11 September – 7.6 magnitude earthquake

On this date three months ago – 11 Sep – PNG experienced a 7.6 earthquake. We are so grateful that there was very limited loss of life and infrastructure. Read the public statement from the day after the quake below.

*****Begin Public Statement – to be shared without alteration and in its entirety*****

12Sep – Earthquake Update

Situated on the Pacific Ring of Fire, those who live and work in Papua New Guinea are familiar with earthquakes. But earthquakes of 7.6 magnitude don’t come along every year! When they do, everyone reaches out to family, friends, and colleagues to see if they are ok. Because SIL-PNG staff work in remote village locations where communication options are limited and transport may only be on foot or by air, it takes a concerted effort to get reports in after an event like this.

It is with gratitude that we report that no SIL-PNG staff were injured during the 11 September earthquake. There are reports of damage to villages near the epicentre and a few reports of death and injury. The PNG Disaster Management Team continues to assess damage and discern appropriate responses. SIL-PNG is in contact with this team as well as a Member of Parliament for part of the affected area and has extended the offer of assistance in transporting the injured or flying in relief supplies. Language development work in the area represents SIL-PNG’s longer-term contribution to the region.

News from specific locations near the epicentre:

Several SIL-PNG staff from villages near the epicentre shared stories from their areas. We’ve received reports of 1-2 people dead and small numbers of injured as well as houses damaged.

An SIL-PNG team is facilitating a Culture Meets Scripture workshop near the epicentre. This team includes the translation advisor, who has worked in the community since 2004, and Scripture Access staff. They were confirmed safe yesterday.

Two houses belonging to a partner organization collapsed. Only one family was there at the time, and they were able to get out, no one was injured. SIL-PNG evacuated the wife and children, while the husband stayed to work with the community on next steps.

In the Aiyura Valley, where SIL’s Ukarumpa Centre is located, a number of schools and institutions report damage to power and water systems, as well as to buildings. Cables providing internet to a significant portion of the country remain dysfunctional. Trucks were unable to transit the Kassam Pass for a time, but are now able to do so.

The infrastructure of SIL-PNG’s Ukarumpa centre suffered widespread-but-limited damage. Most offices and homes had items fall off shelves and break; older metal water tanks broke or developed leaks; many plumbing issues have been reported; a few roofs were damaged; and there were a few cases of more significant structural damage. A great deal of work has been underway since shortly after the earthquake, with our Construction and Maintenance staff coordinating the response and undertaking the technical tasks. Many in the community are volunteering to assist with recovery efforts.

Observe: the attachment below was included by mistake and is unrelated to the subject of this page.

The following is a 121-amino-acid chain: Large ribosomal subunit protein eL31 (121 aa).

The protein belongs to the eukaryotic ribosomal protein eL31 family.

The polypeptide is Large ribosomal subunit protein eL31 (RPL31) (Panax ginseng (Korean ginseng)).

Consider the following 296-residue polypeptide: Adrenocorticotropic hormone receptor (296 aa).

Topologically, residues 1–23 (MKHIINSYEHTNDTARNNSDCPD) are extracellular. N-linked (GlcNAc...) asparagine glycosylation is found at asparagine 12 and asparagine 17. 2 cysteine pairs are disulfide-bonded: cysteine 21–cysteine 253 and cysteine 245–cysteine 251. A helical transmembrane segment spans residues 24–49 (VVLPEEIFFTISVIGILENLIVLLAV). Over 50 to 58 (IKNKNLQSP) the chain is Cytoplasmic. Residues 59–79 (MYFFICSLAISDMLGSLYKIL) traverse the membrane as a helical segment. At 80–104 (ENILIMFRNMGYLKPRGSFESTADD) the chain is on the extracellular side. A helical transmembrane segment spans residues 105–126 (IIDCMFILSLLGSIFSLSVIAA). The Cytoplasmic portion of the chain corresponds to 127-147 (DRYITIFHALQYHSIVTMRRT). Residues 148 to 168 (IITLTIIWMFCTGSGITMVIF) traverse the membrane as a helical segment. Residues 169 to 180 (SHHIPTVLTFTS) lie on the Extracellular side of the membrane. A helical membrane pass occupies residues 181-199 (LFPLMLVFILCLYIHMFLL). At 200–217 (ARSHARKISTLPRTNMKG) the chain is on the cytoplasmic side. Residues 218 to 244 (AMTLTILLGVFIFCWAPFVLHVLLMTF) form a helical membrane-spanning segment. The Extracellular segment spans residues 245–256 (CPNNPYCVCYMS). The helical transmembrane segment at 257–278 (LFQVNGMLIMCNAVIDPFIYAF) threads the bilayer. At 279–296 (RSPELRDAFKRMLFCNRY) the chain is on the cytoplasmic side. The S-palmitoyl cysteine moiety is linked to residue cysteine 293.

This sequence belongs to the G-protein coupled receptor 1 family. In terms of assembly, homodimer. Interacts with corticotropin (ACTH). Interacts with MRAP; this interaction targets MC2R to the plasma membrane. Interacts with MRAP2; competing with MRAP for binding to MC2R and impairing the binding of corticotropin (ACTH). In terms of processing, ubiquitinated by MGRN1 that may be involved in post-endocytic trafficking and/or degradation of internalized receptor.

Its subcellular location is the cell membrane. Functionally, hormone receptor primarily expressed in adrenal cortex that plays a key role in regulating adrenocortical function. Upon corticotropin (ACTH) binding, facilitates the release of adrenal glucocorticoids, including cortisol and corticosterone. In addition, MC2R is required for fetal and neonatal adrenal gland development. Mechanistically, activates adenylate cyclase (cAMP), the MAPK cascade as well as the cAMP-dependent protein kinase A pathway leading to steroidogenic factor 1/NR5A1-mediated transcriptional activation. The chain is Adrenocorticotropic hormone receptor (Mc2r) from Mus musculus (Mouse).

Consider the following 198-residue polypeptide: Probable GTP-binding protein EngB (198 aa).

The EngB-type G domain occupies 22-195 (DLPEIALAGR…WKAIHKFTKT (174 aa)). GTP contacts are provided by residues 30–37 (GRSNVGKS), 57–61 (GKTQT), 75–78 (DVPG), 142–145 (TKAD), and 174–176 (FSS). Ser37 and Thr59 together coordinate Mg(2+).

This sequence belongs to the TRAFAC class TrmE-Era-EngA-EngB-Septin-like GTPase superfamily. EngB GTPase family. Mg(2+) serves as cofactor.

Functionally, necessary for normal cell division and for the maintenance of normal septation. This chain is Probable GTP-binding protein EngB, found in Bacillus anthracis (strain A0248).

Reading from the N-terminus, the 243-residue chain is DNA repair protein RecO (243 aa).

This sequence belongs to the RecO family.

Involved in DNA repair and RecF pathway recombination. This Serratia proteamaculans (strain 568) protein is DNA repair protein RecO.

There are several specific things we are grateful for:

A church service was in progress at the Ukarumpa Centre when the earthquake hit, meeting at an outdoor location. No one was injured.

The Ukarumpa Centre’s water system incorporates large metal tanks for storage and distribution. Only one tank was ruined, the rest held.

A building that had been undergoing construction had been sufficiently braced that it suffered no damage.

SIL Aviation reports that aircraft are undamaged, making scheduled and relief flights possible.

The earthquake happened during daylight hours on a sunny day, enabling a lot of response work to occur on the day of the earthquake.

We are especially thankful to have heard of so little loss of life, despite the magnitude of the earthquake.

SIL-PNG will continue its recovery efforts, will remain poised to assist others as needs can be met, and will return as soon as possible to the work of language development, translation, literacy, and training in PNG.

*****End Public Statement*****

Photo from an Easter service earlier this year in a village not far from the epicentre of the 11 September earthquake.

Culture Meets Scripture – Nukna

The Nukna translation advisor teamed up with Scripture Access staff to facilitate a Culture Meets Scripture course among the Nukna people of Morobe Province. God showed up in a big way!

Participants chose cultural practices to compare to the Scripture available to them, including the 14 Nukna New Testament books translated thus far. Topics included making offerings to the spirits who are believed to have created the Nukna clans, the use of sorcery to kill another person, and fear of the spirits of the dead.

Participants were encouraged to dig below the surface, to identify the roots of their cultural practices. For example, they discussed, “Why are we afraid of the dead?” They examined what the Bible says about God’s power and protection. They realized that God has power in their lives, much greater power than the spirits have.

Praise God for speaking to the Nukna people. Pray that they would rely on God’s strength to make real and lasting changes in their villages, families, and individual lives.